Background: Early antiretroviral therapy (ART) during infancy reduces cognitive impairment due to HIV, but the extent of benefit is unclear.
Setting: Children were recruited from hospital and health centers providing HIV care and treatment in Nairobi, Kenya.
Methods: Cognitive, behavioral and motor outcomes were assessed in children with HIV (CWHIV) and early-ART (<1 year), late-ART (1.5-6 years) and children HIV-unexposed uninfected (CHUU). Domain z-scores and odds neurobehavioral impairment (≤15th percentile in CHUU) were compared in adjusted analyses.
Results: CWHIV initiated ART at median age 0.4 (early-ART) and 3.5 years (late-ART). Children were assessed at median age 6.9 (CHUU; N=61), 6.9 (early-ART; N=54) and 13.5 (late-ART; N=27) years. Children with late- vs. early-ART had significantly lower z-scores in 7 domains, specifically, global cognition, short-term memory, visuospatial processing, learning, nonverbal test performance, executive function and motor (adjusted mean differences [AMD], -0.42 to -0.62, P-values ≤0.05), and had higher odds impairment in 7 domains (adjusted odds ratios [aORs]. 2.87 to 16.22, P-values ≤0.05). Children with early-ART vs. CHUU had lower z-scores in 5 domains (global cognition, short-term memory, delayed memory, processing speed, behavioral regulation [AMD, -0.32 to -0.88, P-values <0.05]), and higher impairment for 2 (short-term memory [aOR, 3.88] and behavioral regulation [aOR 3.46], P-values <0.05). Children with late-ART vs. CHUU had lower z-scores in 8 domains (AMD, -0.57 to -1.05, P-values ≤0.05), and higher impairment in 7 domains (aORs 1.98 to 2.32, P-values ≤0.05).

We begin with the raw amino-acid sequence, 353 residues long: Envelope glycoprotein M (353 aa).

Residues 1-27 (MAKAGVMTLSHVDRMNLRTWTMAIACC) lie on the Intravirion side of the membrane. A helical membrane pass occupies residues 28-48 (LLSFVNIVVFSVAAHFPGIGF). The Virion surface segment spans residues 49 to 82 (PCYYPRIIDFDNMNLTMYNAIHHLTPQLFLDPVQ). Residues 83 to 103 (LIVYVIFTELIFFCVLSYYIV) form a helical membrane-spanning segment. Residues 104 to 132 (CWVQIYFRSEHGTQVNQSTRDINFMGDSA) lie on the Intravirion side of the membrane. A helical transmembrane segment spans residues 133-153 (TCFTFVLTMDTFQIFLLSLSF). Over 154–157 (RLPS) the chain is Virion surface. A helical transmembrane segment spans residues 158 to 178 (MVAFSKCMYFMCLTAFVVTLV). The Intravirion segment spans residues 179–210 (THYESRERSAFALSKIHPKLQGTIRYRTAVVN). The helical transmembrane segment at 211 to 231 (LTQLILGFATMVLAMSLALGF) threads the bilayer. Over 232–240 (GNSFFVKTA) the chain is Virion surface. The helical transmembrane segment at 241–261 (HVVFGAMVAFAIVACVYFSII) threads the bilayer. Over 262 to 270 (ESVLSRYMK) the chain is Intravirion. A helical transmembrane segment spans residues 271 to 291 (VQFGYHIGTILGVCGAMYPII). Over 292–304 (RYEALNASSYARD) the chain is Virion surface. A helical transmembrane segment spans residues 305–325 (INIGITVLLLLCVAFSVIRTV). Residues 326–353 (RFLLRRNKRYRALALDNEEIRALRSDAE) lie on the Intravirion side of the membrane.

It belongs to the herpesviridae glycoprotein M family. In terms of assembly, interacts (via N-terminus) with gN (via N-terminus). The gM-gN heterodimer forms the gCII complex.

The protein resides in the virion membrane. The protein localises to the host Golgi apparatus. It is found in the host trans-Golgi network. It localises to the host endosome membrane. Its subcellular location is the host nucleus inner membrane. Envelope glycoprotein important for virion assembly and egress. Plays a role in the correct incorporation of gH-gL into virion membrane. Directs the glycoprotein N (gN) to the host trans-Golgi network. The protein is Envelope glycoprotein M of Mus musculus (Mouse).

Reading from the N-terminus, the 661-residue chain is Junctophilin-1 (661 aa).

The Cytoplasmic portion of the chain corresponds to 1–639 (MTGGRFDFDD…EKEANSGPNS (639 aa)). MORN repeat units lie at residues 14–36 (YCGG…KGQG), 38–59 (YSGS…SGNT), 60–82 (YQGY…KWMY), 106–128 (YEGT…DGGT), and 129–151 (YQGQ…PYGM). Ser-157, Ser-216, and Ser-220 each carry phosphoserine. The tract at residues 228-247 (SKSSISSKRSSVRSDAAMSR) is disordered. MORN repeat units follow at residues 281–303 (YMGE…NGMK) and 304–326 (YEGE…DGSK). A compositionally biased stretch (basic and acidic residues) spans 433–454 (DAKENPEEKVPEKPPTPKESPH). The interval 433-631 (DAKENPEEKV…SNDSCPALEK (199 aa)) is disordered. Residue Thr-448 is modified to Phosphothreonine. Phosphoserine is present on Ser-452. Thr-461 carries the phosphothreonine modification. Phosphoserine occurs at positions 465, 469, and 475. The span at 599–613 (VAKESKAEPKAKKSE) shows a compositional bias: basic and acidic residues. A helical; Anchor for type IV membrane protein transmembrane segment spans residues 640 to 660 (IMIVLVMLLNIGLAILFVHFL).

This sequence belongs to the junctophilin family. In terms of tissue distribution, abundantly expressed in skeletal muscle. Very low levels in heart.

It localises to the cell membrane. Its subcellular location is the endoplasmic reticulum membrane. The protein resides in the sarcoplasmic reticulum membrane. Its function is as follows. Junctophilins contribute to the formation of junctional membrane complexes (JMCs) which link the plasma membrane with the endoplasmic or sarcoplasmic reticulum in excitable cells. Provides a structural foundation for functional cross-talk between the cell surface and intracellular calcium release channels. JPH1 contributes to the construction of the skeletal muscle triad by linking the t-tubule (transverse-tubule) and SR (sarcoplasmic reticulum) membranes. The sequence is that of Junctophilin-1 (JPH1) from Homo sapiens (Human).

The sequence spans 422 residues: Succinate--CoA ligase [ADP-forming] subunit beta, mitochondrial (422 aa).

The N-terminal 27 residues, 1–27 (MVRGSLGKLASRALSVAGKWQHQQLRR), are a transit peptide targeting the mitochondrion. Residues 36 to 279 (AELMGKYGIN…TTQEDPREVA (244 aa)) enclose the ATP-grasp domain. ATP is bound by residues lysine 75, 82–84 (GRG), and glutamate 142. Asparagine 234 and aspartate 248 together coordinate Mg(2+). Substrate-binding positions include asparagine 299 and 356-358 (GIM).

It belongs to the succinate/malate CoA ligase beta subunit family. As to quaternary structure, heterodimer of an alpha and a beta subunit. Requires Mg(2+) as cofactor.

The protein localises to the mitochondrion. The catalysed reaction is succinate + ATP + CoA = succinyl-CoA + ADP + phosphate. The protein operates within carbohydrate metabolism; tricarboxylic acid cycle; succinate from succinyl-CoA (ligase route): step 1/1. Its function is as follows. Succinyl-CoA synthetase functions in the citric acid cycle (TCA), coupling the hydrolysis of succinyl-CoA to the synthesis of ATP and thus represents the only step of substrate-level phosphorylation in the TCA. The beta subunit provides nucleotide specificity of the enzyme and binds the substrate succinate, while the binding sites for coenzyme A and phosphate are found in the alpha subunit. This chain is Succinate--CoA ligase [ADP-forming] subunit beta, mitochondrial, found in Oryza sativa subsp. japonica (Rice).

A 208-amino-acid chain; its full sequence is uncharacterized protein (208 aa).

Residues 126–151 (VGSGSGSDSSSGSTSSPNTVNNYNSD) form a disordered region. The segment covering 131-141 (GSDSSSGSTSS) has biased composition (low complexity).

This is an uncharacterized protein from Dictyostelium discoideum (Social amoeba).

Conclusion: Early ART in the first year of life attenuates but does not eliminate neurodevelopmental compromise of HIV.
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